Get the answers to FAQs on motorbike insurance policies, then compare quotes to find the right deal for you.
Motorbike insurance companies will look at a number of factors when calculating your premium including:
Read more in our beginners' guide to bike insurance.
The three main policy types are comprehensive cover, third party, fire and theft and third party only. Third party policies are not necessarily the cheapest option and provide only a limited amount of cover, so make sure you shop around to find the right deal for you. Telematics policies have yet to make an impact in the bike market.
CBT is short for Compulsory Basic Training which all learner motorbike and moped riders must have. In certain circumstances they're not required, for example if you've held a driving or moped licence for a long time, although even then CBT is recommended. For more information, visit the Gov.UK website.†
Some comprehensive cover will allow this with the bike owner's permission, or you could purchase cover as an add-on to your policy. Check your terms and conditions.
Yes, unless it has been declared as off road and a Statutory Off Road Notification (SORN) has been received and accepted by the DVLA. If you require short-term motorbike insurance there are a variety of options to consider.
A small number of insurers may allow the transfer of your car's no claims bonus to your motorbike, but the majority won't. You're not able to transfer your motorbike's no claims bonus to your car.
We're sorry but we can't give you a motorbike insurance quote until you're actually 16 years of age
No, the no claims bonus applies to a single motorbike; it can be transferred to an alternative bike but it can’t be applied to an additional motorcycle or another vehicle.
A number of insurers will give discounts or allow you to mirror your no claims bonus on a second motorbike, but you need to check with individual insurers to find out if they offer such incentives.
This will depend on your policy - note that premiums may be cheaper if you exclude insurance for pillion passengers. Remember that it will then be illegal to give a lift to anyone on your motorbike.
When you apply for insurance you need to declare how you use your motorcycle - the main options are social, domestic and pleasure; commuting; business use; courier and delivery. Read more about insuring a motorbike for work use.
Helmet and leather insurance could offer cover for all your riding gear, but don't assume it's included on your policy and be aware that protection levels vary widely.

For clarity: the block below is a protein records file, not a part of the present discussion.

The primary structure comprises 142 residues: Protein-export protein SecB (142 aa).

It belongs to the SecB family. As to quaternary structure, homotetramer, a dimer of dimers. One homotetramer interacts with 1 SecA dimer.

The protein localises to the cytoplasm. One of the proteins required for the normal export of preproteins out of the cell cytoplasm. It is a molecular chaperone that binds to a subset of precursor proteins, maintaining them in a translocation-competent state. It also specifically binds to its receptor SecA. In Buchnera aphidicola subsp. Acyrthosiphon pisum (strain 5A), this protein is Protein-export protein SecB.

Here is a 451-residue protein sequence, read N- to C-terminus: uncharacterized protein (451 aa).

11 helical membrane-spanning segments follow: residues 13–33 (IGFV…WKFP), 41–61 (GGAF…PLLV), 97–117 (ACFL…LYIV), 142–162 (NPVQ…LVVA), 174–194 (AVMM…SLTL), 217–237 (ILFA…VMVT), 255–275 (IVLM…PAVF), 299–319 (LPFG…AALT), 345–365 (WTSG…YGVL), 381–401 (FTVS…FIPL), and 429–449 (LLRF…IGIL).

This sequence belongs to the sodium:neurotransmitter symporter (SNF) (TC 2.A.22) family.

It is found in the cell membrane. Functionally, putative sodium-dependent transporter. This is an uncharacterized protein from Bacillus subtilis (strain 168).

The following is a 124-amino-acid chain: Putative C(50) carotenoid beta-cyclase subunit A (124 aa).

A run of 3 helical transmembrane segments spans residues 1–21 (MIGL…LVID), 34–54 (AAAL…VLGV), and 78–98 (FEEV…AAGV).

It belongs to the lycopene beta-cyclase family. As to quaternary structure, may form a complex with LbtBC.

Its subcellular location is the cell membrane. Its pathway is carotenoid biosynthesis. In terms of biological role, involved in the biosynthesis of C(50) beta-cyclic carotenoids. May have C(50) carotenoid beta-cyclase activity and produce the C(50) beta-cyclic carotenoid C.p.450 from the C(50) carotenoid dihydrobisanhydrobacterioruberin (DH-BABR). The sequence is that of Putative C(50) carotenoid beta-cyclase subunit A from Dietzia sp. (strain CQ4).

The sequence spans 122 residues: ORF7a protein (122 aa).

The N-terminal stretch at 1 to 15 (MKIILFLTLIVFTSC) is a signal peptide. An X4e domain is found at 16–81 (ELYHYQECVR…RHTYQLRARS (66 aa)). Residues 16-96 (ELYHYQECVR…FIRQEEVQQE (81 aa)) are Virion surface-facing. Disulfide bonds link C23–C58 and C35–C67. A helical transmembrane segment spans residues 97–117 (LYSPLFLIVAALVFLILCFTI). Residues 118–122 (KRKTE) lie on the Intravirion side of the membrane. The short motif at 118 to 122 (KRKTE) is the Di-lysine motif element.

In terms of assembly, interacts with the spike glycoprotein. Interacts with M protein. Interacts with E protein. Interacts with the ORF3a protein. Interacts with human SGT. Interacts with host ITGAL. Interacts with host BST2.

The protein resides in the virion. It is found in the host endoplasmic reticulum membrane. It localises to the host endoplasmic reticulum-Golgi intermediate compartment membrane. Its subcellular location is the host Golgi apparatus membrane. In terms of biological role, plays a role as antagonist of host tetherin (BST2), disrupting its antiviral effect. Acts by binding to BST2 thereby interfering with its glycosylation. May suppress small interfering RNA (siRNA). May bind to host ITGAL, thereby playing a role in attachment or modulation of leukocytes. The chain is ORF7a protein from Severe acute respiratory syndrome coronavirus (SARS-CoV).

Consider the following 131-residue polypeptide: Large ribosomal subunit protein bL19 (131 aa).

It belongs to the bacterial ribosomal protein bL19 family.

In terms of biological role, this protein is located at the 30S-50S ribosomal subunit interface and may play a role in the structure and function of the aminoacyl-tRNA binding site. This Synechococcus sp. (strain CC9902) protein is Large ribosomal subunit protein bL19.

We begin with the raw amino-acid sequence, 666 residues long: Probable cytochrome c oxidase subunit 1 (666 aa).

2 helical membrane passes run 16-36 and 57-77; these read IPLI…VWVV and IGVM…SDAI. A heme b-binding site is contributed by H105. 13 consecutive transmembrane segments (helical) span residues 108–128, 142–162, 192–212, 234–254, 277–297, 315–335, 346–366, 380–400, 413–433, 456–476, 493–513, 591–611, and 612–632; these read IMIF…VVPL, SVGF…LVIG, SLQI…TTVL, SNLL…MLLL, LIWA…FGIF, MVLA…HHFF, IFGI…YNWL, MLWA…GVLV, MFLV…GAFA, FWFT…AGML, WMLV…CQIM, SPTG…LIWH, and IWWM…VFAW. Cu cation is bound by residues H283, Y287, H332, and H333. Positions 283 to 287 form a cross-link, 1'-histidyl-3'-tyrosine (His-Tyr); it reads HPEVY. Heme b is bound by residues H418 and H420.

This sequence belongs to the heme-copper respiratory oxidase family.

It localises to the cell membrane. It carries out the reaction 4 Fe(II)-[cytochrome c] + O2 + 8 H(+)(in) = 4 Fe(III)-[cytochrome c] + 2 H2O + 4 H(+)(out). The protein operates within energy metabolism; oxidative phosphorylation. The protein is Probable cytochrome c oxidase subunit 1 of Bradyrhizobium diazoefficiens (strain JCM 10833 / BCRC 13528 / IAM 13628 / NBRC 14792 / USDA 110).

Again this will depend on your policy so read our guide to European cover and be aware of issues such as the countries you're insured for, the number of days of continuous cover and whether you have the same protection as when you're in the UK.
If you're aged 16 and want to ride a moped or scooter on the road you'll need to hold a provisional licence, have completed a CBT course, and you'll need to display L plates (D plates in Wales). You must not carry a passenger or ride on a motorway.
We're sorry but we can't give you a scooter insurance quote until you're actually 16 years of age.
We've approached the insurance companies on our panel to ask if they'd consider providing prices to under 16s, but they'd prefer us not to accept these quotes on our website. On your 16th birthday you'll be able to get a quote.
The Motorcycle Industry Association (MCIA) defines a scooter as having an engine that's an integral part of the rear suspension, or a chassis that's a step-through type. This is regardless of engine capacity or wheel size.
A moped is defined as a motorised two-wheel vehicle with an engine capacity of less than 50cc and a top speed of approximately 31mph.
Like any other vehicle, imported motorbikes need to be insured before being taken on the road. Parallel imports should be easy enough to insure, grey imports could prove more problematic. Enter your details in our easy-to-use quotes process and you'll get a list of any insurers on our panel able to offer quotes.
Sidecar insurance may be included on policies as a standard feature or an optional extra. If you search for quotes through Gocompare.com you'll be asked if your motorbike has been fitted with a sidecar. Due to the unique nature of a motorcycle sidecar outfit, it's advisable to speak to your chosen cover provider directly before agreeing to any policy. This is to confirm they have the specific details of your individual outfit and of any modifications you may have made to your bike in order to attach the sidecar safely.
Check to see what your policy already covers as standard before adding extras. Add-ons that you may want to consider include:
There are a few ways in which you could lower your motorbike insurance including:
See if you can find the answers in our motorbike insurance guides.